When Into the Woods stormed into Broadway, telling everyone of the misadventures of their favorite fairy tale characters it claimed 10 Tony and 13 Drama Desk Nominations. This story of Cinderella, Little Red Riding Hood, Jack and the Beanstalk, and other childhood memories only won 3 Tony's and 4 Drama Desk awards, but it was forever sealed into the hearts and minds of the audience as a darling. Because of this, almost every theatre ranging from Junior High to Broadway to West End has repeated this magical show (5 Revivals.) Camarillo Skyway Playhouse is in the middle of their own production of this Sondheim classic, running through November 18th.
CSP's production is a far cry from the Burton-esque Disney film (directed by Rob Marshall) and harkens back to a more whimsical view of these fairy tales. Director Michael J. McGraw, founder of the all-youth acting troupe Stage Door Players, taps into the childlike wonder of imagination with a colorful, albeit minimalistic set and an energetic cast to take the audience on their journey into the woods. Driven by a youthful and exuberant Narrator (Wesley Umali) we are introduced to the Baker (Ken Patton), Jack (Logan Milburn), Cinderella (Sara Marie Calvey) and Little Red (Michelle Harris) with a flare of Umali's rambunctious, plucky attitude. I do not wish to harp on the story too much. I assume most of the readers have heard or seen versions of these tales, if not one of the many iterations of the story before, I would like to focus on the standouts of Camarillo Skyway's cast; in no particular order.
Jack's mother, played by Sindy McKay was an instant fan favorite. McKay's demeanor and voice were reminiscent of another Sondheim superstar, Angela Lansbury, as she commanded the stage. Vocally, her timbre and tone were perfectly in sync with what I think of when I imagine a Sondheim Soundtrack. Jack's Mother also got the ovation of the night with her response to the Baker's wife saying she has no children with "That's okay, too." In that moment of comedy and compassion the audience erupted with enthusiastic ovation and laughs. It was a great message delivered with just the right touch.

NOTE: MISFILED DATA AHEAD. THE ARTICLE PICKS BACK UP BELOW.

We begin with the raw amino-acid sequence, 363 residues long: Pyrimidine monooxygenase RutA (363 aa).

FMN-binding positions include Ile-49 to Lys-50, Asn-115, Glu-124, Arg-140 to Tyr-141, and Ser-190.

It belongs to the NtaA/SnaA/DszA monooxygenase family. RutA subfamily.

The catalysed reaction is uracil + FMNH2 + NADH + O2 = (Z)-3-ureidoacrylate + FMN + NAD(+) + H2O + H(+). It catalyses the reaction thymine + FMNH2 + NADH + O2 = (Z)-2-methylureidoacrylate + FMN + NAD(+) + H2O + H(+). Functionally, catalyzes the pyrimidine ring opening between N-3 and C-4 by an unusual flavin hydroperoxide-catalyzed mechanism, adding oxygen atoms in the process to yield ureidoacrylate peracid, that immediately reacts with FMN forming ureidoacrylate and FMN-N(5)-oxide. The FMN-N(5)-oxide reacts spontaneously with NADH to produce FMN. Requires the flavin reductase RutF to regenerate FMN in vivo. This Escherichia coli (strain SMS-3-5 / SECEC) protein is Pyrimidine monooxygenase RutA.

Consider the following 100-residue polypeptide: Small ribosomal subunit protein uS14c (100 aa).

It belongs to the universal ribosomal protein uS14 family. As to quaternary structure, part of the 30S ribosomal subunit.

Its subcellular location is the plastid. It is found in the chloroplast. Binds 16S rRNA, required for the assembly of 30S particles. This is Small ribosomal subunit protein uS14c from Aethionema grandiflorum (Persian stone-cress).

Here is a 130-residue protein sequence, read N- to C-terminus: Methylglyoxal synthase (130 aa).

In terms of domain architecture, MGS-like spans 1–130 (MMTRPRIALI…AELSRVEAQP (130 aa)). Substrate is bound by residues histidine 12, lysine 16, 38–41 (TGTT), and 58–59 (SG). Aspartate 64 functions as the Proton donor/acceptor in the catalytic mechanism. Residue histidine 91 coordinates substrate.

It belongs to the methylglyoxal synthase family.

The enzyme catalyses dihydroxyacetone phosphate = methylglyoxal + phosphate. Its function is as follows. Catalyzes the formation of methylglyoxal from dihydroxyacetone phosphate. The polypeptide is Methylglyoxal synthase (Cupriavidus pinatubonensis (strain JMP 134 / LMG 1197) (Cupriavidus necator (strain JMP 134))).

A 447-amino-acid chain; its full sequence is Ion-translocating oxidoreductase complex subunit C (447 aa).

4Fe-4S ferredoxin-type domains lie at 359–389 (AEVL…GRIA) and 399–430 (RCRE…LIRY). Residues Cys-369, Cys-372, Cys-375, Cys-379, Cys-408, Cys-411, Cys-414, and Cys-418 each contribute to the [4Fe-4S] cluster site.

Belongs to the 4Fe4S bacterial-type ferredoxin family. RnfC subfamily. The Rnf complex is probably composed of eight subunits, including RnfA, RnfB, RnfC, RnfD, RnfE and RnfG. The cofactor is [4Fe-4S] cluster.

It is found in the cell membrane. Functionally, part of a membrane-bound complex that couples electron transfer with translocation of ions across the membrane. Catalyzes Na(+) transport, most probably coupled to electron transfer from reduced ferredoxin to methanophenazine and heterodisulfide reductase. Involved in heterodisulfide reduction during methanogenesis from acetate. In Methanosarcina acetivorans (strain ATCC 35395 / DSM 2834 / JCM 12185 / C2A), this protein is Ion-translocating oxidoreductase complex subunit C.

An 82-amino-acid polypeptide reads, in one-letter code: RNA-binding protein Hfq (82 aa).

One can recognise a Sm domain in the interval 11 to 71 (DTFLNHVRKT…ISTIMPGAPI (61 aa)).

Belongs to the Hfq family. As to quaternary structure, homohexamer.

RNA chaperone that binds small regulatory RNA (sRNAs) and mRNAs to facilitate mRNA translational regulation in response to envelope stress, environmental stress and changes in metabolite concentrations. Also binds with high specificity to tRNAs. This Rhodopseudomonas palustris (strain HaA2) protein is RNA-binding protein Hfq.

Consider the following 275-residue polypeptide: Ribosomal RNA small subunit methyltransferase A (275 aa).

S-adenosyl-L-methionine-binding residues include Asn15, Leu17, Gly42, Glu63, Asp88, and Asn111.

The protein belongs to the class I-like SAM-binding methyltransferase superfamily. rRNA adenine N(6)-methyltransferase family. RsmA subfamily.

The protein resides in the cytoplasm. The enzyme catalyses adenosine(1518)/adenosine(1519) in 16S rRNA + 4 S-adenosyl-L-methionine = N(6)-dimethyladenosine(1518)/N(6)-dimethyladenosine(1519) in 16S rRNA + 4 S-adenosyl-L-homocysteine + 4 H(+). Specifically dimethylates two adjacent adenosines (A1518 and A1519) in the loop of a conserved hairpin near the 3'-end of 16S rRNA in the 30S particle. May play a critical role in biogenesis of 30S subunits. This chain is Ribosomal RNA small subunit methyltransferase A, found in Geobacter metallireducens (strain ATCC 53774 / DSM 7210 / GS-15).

Speaking of the Baker's wife, actress Genevieve Levin was a true lynchpin of the cast. Her stoic pride, her powerful singing voice, spot on comedic timing and ability to lose herself in a moment "in the woods" brought a steady pace and feeling of direction to the entire production. Whenever the show seemed to wander or get turned around, like the character of the Baker stumbling through the forest, she was there to offer just what was needed to put the audience at ease and make us feel like we were back on track.
Another Vocal standout was Rapunzel (Samantha Winters) who's soprano arias did Sondheim proud as her voice danced like tiny birds on strings. Rapunzel's character is always a difficult foray into emotions which was navigated well by Winters. In fact, there was a unique directorial choice pairing Umali's empathic narrator in a moment with a tortured Rapunzel comforted by the Witch. Again, sending a powerful message to the audience about human connection and caring for your fellow people.